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2008| January-June | Volume 12 | Issue 1
July 28, 2008
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Clinico-pathological correlation of micronuclei in oral squamous cell carcinoma by exfoliative cytology
Devendra H Palve, Jagdish V Tupkari
January-June 2008, 12(1):2-7
Oral squamous cell carcinoma accounts for 90% to 95% of all oral malignancies. Though its diagnosis seldom presents difficulty, it is the cancer staging and histopathological grading that are important to prognostication; and micronuclei are good prognostic indicators. Micronucleus frequencies in oral exfoliated cells stained with papanicolaou stain were counted and correlated with the histopathological grades and clinical stages of squamous cell carcinoma patients. They were also compared with healthy control subjects. Micronuclei (MN) frequencies were found higher in squamous cell carcinoma patients than in control subjects. MN frequencies were also found to be raised with increasing histological grades of squamous cell carcinoma.
Dental and oral health status in drug abusers in Chennai, India: A cross-sectional study
T Rooban, Anita Rao, Elizabeth Joshua, K Ranganathan
January-June 2008, 12(1):16-21
To ascertain the oral health status and dental health status of drug abusers (DA) and compare them with those of non-drug-abusing dental patients.
Hospital-based cross-sectional study.
Setting and Participants:
Hundred consecutive male DA attending rehabilitation center for drug abuse and age-matched 100 non-drug abusers attending the outpatient department of a dental college hospital.
Detailed history and clinical findings were recorded in a predetermined format by trained physician and dental surgeons. Data entry and statistical analysis were done using SPSS 10.0.5
Oral mucosal lesions (OML), dental lesions (DL), 'decay, missing, filling teeth' index (DMFT), brushing material (toothpaste/others), mode (toothbrush/others), and frequency per day (once/twice).
The occurrence of at least one oral mucosal lesion was 49% in drug abusers and 6% in controls, the difference being statistically significant (
= 0.00). In brushing habits, DL were significantly associated with brushing material (
= 0.005) and frequency (
= 0.001) when a comparison was made between DA and controls. The difference of ≤7 in the DMFT score between DA and controls in relation to material used for brushing (
= 0.04) and frequency of brushing (
= 0.001) was statistically significant. For any oral mucosal lesion, odds ratio (OR) was 15.1 (95% CI, 6-37.5); for any potentially malignant states, OR was 54.4 (95% CI, 3.2-911.3); for dental caries, the OR was 3.3 (95% CI, 1.8-5.9); and the OR for extrinsic stains was 8 (95% CI, 2.7-24).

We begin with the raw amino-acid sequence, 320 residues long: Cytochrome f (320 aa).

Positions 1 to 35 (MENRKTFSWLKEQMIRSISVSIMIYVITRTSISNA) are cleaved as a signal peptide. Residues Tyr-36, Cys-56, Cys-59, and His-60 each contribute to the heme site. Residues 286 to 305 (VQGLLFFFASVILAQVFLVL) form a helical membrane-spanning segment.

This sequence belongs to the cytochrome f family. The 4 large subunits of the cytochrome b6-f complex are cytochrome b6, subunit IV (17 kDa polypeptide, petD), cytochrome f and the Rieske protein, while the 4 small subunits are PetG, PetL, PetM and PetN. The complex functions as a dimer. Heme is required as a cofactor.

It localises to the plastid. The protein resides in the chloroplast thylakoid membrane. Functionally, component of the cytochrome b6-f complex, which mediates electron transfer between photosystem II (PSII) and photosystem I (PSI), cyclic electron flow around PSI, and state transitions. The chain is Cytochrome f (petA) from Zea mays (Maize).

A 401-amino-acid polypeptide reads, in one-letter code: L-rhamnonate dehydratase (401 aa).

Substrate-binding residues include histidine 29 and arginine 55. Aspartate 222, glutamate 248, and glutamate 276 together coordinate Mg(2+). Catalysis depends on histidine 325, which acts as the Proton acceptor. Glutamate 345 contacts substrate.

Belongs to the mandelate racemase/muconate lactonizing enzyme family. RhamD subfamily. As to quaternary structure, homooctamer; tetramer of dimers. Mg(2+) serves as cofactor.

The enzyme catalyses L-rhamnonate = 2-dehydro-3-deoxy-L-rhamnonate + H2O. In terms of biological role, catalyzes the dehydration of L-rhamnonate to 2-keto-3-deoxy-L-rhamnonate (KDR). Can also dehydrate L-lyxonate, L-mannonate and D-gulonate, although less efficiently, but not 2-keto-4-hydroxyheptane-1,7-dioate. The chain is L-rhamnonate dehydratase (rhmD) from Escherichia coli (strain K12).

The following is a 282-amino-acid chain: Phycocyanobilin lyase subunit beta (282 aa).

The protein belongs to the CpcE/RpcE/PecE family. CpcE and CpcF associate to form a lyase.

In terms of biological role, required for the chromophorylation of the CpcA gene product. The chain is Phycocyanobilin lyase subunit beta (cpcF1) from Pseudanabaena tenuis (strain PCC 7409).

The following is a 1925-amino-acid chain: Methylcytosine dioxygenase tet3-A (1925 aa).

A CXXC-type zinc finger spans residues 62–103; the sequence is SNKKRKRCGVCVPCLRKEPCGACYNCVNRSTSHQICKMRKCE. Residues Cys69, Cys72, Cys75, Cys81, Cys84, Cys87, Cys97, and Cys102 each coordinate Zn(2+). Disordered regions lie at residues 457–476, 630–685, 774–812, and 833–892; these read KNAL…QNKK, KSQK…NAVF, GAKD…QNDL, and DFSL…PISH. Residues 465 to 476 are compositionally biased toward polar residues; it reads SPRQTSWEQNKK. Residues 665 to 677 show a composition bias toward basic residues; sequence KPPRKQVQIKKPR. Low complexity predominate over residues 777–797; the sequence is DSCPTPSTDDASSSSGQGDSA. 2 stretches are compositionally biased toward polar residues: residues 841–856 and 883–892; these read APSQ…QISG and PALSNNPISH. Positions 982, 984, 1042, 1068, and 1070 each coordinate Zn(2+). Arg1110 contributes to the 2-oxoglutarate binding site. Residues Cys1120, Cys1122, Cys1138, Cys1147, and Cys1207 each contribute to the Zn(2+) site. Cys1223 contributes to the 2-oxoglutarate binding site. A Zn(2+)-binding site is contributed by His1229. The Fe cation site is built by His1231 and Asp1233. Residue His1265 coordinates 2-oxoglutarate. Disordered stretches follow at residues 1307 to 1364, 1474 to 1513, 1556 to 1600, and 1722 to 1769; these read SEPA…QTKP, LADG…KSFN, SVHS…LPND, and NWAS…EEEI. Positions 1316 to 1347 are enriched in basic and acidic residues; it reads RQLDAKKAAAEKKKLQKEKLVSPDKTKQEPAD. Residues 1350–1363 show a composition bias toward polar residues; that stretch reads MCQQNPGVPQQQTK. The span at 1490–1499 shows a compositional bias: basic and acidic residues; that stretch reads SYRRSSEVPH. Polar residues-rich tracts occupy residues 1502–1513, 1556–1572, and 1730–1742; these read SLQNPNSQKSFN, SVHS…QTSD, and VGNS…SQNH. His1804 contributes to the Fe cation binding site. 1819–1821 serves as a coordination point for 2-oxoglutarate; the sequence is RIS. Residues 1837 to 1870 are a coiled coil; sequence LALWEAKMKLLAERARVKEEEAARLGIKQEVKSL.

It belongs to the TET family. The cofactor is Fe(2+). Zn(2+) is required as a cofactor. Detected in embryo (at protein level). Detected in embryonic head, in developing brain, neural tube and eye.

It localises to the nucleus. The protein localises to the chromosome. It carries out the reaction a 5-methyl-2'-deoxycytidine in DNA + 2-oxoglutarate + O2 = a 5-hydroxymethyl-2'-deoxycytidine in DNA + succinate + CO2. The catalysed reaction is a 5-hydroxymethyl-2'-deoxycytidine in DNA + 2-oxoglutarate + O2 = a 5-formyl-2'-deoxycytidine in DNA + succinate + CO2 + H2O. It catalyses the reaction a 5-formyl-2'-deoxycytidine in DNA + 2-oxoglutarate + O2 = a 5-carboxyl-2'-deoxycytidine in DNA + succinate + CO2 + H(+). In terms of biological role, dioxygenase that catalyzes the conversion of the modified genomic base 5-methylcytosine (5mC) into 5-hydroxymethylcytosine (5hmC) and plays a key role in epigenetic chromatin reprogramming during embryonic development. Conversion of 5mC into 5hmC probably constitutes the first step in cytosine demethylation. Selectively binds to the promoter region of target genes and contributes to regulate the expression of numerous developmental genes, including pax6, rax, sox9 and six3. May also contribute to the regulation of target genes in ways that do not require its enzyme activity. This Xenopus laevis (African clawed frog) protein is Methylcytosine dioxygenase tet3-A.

A large gap exists with respect to dental and oral health status between DA and the general population. DA are at 54.4 times higher risk for having a potentially malignant state. These factors highlight the need for regular oral examination and dental treatment in DA.
Dentinogenic ghost cell tumor: A variant of
Karthikeya Patil, VG Mahima, HS Srikanth
January-June 2008, 12(1):38-40
Calcifying odontogenic cyst (COC) was described as a distinct entity for the first time by Gorlin and his associates in 1962. Dentinogenic ghost cell tumor (DGCT) was described by Praetorius
in 1981 as a neoplastic variety of COC. DGCT is an extremely rare odontogenic tumor and accounts for only 2% to 14% of all COCs. A case of DGCT in a 40-year-old male patient is being reported.
Verruciform xanthoma: Report of two cases and review on pathogenesis
Kunal Sah, Alka D Kale, Seema Hallikerimath
January-June 2008, 12(1):41-44
Verruciform xanthoma [VX] is an uncommon benign mucocutaneous lesion of unknown etiology. This rare, harmless lesion usually presents as sessile or pedunculated, pale yellowish-to-red, papillary, granular or verrucous mucosal growth. Histologically VX is characterized by the presence of parakeratinzed epithelium showing papillary or verrucous growth with thin rete ridges and connective tissue papillae extending up to the surface. The papillae characteristically consist of foam cells, also called xanthoma cells. We report two cases of verruciform xanthoma and discuss their clinical and histopathological findings.
Mesenchymal chondrosarcoma affecting the mandible
LR Kumaraswamy Naik, Pushparaja Shetty, S Teerthanath, Jagdish H Makannavar, SE Shroff
January-June 2008, 12(1):29-33
Mesenchymal chondrosarcomas (MCs) are rare malignant neoplasms that can arise from both soft and hard tissues. They are distinct tumors arising in unicentric or multicentric locations. They reveal unusual clinical behavior, characteristic histopathological features, and poor prognosis with late recurrences. Here is a report of a rare case of MC that was arising in a 23-year-old female patient who was previously diagnosed for odontogenic myxoma. The importance of thorough evaluation and follow-up of the patient is emphasized.